Morning Report: Banks pan the SBA loan program

Vital Statistics:

 

Last Change
S&P futures 2517 4.4
Oil (WTI) 28.56 3.29
10 year government bond yield 0.59%
30 year fixed rate mortgage 3.5%

 

Stocks are flattish after the jobs report. Bonds and MBS are flat as well.

 

Jobs report data dump:

  • Nonfarm payrolls down 710,000
  • Unemployment rate 4.4%
  • Labor force participation rate 62.7%
  • Average hourly earnings up 3.1%

Job losses were concentrated in the service sector, with leisure and hospitality losing 459k jobs. Health care lost 61k jobs (mainly support people) and construction was down as well. FWIW, the 710k number is probably not representative of what is really going on – it will be the cumulative weekly initial jobless claims, which are at something like 10 million.

 

The government is supposed to launch its SBA loan program next week. Apparently many banks will be sitting out. The biggest concern will be reps and warrants, especially when it comes to preventing fraud. The banking system remembers well when the Obama Administration used the False Claims Act to extract massive penalties with FHA lending. Many of those banks, like JPM, never returned to the sector. Also, the requirements to prevent terrorist financing and money laundering, which under the best circumstances takes weeks to do. Finally, the rate the banks will be forced to charge will be too low and will cost them money. But there will have to be reps and warrants relief to get banks to participate. They remember what happened in 2009 and 2010 too well.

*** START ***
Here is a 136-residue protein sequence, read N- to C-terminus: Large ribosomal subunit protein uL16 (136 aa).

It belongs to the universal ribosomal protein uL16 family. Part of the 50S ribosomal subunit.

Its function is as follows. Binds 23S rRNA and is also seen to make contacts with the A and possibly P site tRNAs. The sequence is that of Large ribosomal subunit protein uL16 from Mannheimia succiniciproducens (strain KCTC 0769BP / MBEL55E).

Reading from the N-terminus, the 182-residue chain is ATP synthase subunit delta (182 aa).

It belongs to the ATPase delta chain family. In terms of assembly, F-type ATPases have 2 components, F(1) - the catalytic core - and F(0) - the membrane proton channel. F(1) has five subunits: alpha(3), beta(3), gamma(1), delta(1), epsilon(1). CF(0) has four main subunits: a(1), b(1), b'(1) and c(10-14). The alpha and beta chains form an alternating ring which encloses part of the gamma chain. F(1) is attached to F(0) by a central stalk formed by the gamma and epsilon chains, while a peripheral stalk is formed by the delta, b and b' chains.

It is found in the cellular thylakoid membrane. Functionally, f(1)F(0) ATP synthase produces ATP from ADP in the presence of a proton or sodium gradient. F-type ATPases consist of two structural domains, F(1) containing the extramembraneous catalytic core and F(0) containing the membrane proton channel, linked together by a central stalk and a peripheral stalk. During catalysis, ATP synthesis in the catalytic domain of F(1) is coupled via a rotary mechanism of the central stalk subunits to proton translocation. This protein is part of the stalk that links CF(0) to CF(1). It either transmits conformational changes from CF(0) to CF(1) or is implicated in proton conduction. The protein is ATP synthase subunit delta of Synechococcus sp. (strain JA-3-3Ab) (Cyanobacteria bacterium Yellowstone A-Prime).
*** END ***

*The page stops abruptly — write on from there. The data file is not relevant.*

All of the Fed’s buying has driven its balance sheet up to 5.86 trillion in assets. Before 2008, it was about $800 billion.

 

While most of us are focused on what COVID-19 is doing to the residential market, the commercial market is even worse. The CMBS market is completely frozen. Multifamily, retail, office tenants etc are simply not paying rent right now, and that is going to cascade onto the balance sheets of the banks.

 

There had been talk of a Fed facility to allow servicers to borrow to make advances to bondholders. It looks like that isn’t going to happen, at least not yet. Treasury wants to get a read on how many borrowers actually take advantage of the program. The problem is that if you tell someone that they can skip the next few payments on their mortgage, with no hit to their credit rating, no penalties, and the missed payments will just get tacked on to the end of the mortgage, who isn’t going to take advantage of it? A dollar today is worth more than a dollar tomorrow.

 

Moody’s has downgraded the non-bank mortgage sector from “stable” to “negative” as the financial markets seize up. We have seen the big non-agency mortgage REITs like New Rez, Two Harbors, and Redwood make distressed asset sales in order to meet margin calls.

Author: Brent Nyitray

Why do you need new bands? Everyone knows rock attained perfection in 1974. It's a scientific fact. - Homer Simpson

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